Photo: Scott Audette/Visit Florida
Travelers at Miami International Airport can sample local flavors like the portobello panini at the Icebox Cafe.
Dining airside: Food on the fly
Airside restaurants get local.
Long layovers can turn road warriors into frequent grumblers, stuck in an airport with only chain food offerings while real city food lies an expensive and inconvenient taxi ride away.
Relief has arrived at some Florida airports, however, where local offerings have penetrated the bubble of national-brand dining.
Miami travelers have long had access to the black beans, ropa vieja and Cuban sandwiches of La Carreta and the Versailles. More recently, they’ve been able to sample South Beach cool from Icebox Cafe, the hip creator of lemon ricotta pancakes, pad Thai quinoa and retro desserts.
In Palm Beach, you can grab a slice of Nick’s Tomatoe Pie from Jupiter, while Orlando travelers can get barbecue from local hero Johnny Rivers and Cuban from ZaZa.
Tampa International has for some time featured aromas and tastes of Tampa — a sophisticated wine bar run by Mise en Place, a detailed miniature of the historic 1904 Columbia restaurant and the latest taps of craft beer pioneer Cigar City.
TIA is now stepping up to take airport-local to a whole new level. After an elaborate audition and bidding war, the airport unveiled a vast menu with the flags and local specialties of more than 15 hometown favorites.
Amid a huge expansion, TIA upset the entire traditional format of airport concessions, in which one huge company typically operates a dozen or more food stations under different brands.
Instead, the airport wanted multiple concessionaires and lots of local food. So it carved up the more than 40 food locations in the terminal and air sides into smaller constellations and put each up for bid.
The airport chose six concessionaires, both national and local, with each getting several spaces.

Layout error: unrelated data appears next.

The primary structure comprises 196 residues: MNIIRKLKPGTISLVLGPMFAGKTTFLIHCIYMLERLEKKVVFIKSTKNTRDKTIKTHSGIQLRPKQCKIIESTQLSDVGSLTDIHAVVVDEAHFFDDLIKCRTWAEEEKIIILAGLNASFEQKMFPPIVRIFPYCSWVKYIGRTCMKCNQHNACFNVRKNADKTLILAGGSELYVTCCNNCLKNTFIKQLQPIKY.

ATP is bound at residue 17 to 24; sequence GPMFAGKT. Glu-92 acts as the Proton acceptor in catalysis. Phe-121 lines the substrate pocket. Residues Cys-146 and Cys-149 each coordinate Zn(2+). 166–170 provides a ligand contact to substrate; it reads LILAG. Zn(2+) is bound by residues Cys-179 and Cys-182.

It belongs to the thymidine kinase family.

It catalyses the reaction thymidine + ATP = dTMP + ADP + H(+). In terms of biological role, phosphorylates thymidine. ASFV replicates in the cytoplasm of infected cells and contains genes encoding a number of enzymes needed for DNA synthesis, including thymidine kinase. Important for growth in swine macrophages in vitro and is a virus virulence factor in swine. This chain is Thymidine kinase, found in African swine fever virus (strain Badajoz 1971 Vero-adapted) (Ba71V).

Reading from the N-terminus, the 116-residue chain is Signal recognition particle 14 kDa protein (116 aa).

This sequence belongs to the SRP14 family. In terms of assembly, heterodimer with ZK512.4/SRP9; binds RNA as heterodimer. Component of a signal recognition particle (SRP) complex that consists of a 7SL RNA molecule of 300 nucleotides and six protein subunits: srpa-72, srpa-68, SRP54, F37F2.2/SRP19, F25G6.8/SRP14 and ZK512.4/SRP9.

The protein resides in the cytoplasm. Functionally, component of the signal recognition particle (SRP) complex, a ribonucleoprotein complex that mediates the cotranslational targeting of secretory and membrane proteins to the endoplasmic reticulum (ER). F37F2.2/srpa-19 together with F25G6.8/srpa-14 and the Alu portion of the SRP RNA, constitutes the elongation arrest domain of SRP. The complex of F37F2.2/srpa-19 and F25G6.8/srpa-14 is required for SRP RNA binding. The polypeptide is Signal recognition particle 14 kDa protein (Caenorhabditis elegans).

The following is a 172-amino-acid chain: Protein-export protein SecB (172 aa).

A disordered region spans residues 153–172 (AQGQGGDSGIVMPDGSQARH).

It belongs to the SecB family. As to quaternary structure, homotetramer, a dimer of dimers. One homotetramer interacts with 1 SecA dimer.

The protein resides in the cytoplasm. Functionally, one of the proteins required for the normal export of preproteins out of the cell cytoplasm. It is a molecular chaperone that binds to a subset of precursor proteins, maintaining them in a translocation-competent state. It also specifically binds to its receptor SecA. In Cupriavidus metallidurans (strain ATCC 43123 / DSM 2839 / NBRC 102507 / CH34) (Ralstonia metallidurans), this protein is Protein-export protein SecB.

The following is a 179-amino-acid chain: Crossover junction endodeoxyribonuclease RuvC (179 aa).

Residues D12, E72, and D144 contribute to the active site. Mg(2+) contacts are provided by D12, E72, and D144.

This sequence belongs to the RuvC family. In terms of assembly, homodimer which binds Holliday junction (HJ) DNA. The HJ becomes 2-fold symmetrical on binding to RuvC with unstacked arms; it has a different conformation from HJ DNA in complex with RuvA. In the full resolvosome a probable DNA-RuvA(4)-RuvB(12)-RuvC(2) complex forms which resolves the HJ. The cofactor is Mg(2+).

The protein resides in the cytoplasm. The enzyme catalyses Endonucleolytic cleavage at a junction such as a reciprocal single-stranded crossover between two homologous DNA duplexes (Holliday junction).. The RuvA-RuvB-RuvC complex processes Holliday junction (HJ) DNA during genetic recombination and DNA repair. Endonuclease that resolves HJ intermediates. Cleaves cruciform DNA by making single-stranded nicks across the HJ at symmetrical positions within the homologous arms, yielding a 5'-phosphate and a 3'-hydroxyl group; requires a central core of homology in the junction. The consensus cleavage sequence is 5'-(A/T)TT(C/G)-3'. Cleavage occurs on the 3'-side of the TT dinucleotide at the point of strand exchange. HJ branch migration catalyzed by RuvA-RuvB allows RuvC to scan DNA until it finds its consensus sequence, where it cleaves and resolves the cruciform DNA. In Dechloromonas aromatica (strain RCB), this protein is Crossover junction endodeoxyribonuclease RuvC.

All those pretzels, beers, coffee and sandwiches add up to big business — $78 million this year, says TIA’s Janet Zink, which amounts to $13.5 million for the airport. When expansion is complete in fiscal 2018, travelers will spend an estimated $103 million.
Some well-regarded locals, including Tampa’s Datz and Pane Rustica and St. Petersburg’s Mazzaro’s Italian Market, didn’t gain a spot.
Among the winners: Cigar City will still be pouring Maduro brown ale, Jai Alai IPA and more in two locations, joined by thatched-roof Irish pub Four Green Fields. Mise en Place will have a new Cafe, and the Columbia will be there too, along with Richard Gonzmart’s two newest ventures, the native- Florida food specialist Ulele and his revival of the beloved Goody Goody hamburger drive-in.
You’ll also be able to eat at South Tampa’s most sociable pizza spot, Bella’s Italian Cafe, and its successful burger bar spin off, Square 1. Coffee choices will go beyond Star bucks to include Italy’s Illy and Tampa grown Buddy Brew.
Business-savvy diners will also get a scan of the latest innovations from a market many see as a national test kitchen:
Guy Harvey’s Rum Fish Grill, the wildlife artist and conservationist’s first seafood restaurant.
Ducky’s, Tampa Bay Rays’ star Evan Longoria’s duckpinthemed sports bar with Tampa dishes — and duck chili.
Burger 21, an upscale burger chain with strawberry shortcake shakes cooked up by Melting Pot vets.
Yogurtology, a young Tampa chain with 15 locations in the region that will offer by-the-ounce yogurt and mix-ins bar.
Fitlife Foods, grab-ngo meals of miso salmon and pulled pork.
Bavaro’s, a downtown Tampa pizza and pasta restaurant with a line of from scratch sauces.
PDQ, a chicken tender specialist from former Outback executives.
Louis Pappas Fresh Greek, selling Tarpon Springs’ iconic gyros, salads and moussaka made modern.
There’s a local flavor to some retail, too, including St. Petersburg’s Home Shopping Network, Travel Smith and Spanx (founded by Clearwater’s Sara Blakely) as well as Florida’s Ron Jon Surf Shop.
Fear not, Pecanbon addicts — Cinnabon still has a place at the airport, along with P.F. Chang and Chick-fil- A. But as you depart Florida, wouldn’t you really rather have a Florida Cracker wheat ale or Guy Harvey grouper